The People’s Park // This is Chengdu, China
The People’s Park: Get your Ears Cleaned in Chengdu, China
One of the most interesting places to visit while in Chengdu is the first public park in the city and the largest green space downtown, the People’s Park (人民公园). Located only 1 kilometer west of Tianfu Square, it’s a menagerie of sights. The place should be called the People-watching Park. You’ll see lots of locals doing interesting things, and some just relaxing with friends and family, playing games like mahjong, jianzi (Chinese hacky sack), badminton, cards, and chess.
There are a few historical monuments and statues, but to me the more interesting stuff is what’s going on around them. For example, the Railway Protection Movement Monument memorializes an important time in Chinese history, but I’d much rather watch the calligraphy writers in front of the monument than look at the monument itself. They use a large water brush to practice their Chinese characters by writing with water on the pavement. It’s an art form that’s pretty hypnotic to watch.
Not far from the writers, you’ll find a bustle of people huddling around various pieces of paper on the ground. This is a marriage market -- a lot of anxious mothers and fathers scrambling to find their “aging” child a suitable spouse. The sheets of paper have a profile of the potential suitor: photo, name, age, height, weight, occupation, education, and an outline of what they are looking for. Absent from all this chaos is the actual unmarried people. It’s interesting to see, but I should mention that I am totally against these parents. In China, if you’re a 28 year old woman and unmarried you are considered a shengnu, a leftover woman. This is just a sad thought. Marriage is not for everyone. Maybe some parents are acting on the request of their children, but I’m sure the majority of them are not. It’s a selfish act. It’s about grandchildren. It’s about financial security. It’s not about the happiness of their children. Watch this video for more (and if you want to practice holding back tears).
For music or “music..?”, there are a bunch of performance areas. Honestly, traditional Chinese music sounds awful to me, but these shows gather large crowds. Each of these performance sections has a digital decibel meter that measures the amount of sound being pumped out. If it gets too loud, an alarm goes off. I really wanted that alarm to go off, but other than the 79 decibel wailing coming from the performer, I heard no alarming noises. We also saw some ladies shaking their butts to modern music. I believe it was Zumba, but it could have just been twerking.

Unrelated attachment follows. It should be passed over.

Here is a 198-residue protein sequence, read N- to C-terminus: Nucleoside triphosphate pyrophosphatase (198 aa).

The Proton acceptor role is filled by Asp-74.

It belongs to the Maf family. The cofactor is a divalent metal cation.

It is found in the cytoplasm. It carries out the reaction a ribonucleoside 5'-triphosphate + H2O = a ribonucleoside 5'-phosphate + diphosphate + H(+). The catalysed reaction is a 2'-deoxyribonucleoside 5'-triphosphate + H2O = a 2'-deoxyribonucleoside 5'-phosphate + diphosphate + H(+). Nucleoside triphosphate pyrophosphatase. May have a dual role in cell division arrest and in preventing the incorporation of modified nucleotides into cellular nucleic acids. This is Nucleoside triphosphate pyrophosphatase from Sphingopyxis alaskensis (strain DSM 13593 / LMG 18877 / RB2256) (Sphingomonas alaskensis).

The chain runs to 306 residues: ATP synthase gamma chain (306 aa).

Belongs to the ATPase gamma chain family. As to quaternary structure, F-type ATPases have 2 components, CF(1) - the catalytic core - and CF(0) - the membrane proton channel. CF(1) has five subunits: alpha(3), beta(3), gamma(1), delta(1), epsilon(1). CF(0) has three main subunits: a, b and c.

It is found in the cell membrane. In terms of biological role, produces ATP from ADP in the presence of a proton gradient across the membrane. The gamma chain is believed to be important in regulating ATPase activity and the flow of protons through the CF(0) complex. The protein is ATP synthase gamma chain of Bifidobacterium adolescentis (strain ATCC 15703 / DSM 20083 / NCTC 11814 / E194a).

If you want a sweet snack, try a caramel animal on a stick. This isn’t a skewered duckling covered in caramel sauce. There are actually booths around where you spin a wheel someone will draw the animal you land on in dripping caramel. I can’t vouch for the taste, but it is one of the more artistic sweets I’ve seen.
Another snack show is sandapao, a glutinous rice ball covered in a sweet syrup. The name translates to three cannonballs. A man will make the balls then bounce them off a table with small cymbals, making a little gong noise. The balls are then rolled in sweet bean flour before being plated and sauced up.
You can also enjoy amusement rides, boating on the lake, bottle feeding fish, or just pretty greenery.
Personally, my favorite activity is to just sit and watch people. A great place to soak in the People’s Park is at one of its many tea houses. Shao Cheng, Heming and Nonyin are popular ones. Grab a seat, order some tea, and sit back for a mixture of zaniness and relaxation. The tea is usually pretty good. It costs about $2 for a cup with an unlimited amount of water. You can top your cup up with water a lot before the tea leaves lose flavor. Many people come to the tea houses to play mahjong or cards. They’ll bring their own snacks, socialize with their friends, and sit for hours.
While resting at a tea house, you’ll surely hear a chime-like noise (unless your ears are very dirty… which is ironically unfortunate). These are ear cleaners knocking their tools together and letting their presence be known. An ear cleaning is pretty simple: a person sticks metal tools into your ear-holes and scrapes out the wax. It makes me nervous, but some people find it relaxing. Others (Sara) find it straight up gross. You can also get a head rub and some other pampering. The tea house/ear cleaning combo (or as I like to call it, the Chengdu Special) is more popular in Chengdu than most Chinese cities. It’s a must if you want to be an authentic Chengdude.
Location: The official address is 9 Citang street, but taxi drivers will know it by its name in Chinese Rénmín Gōngyuán. From Tianfu Square you can walk to it in 15 minutes, or take metro line #2 west for 1 stop to the easy to remember name People’s Park Station.
Hours: 6:00 AM – 6:00 PM
Entrance fee: Free! Unless an event is going on when they might charge a couple RMB.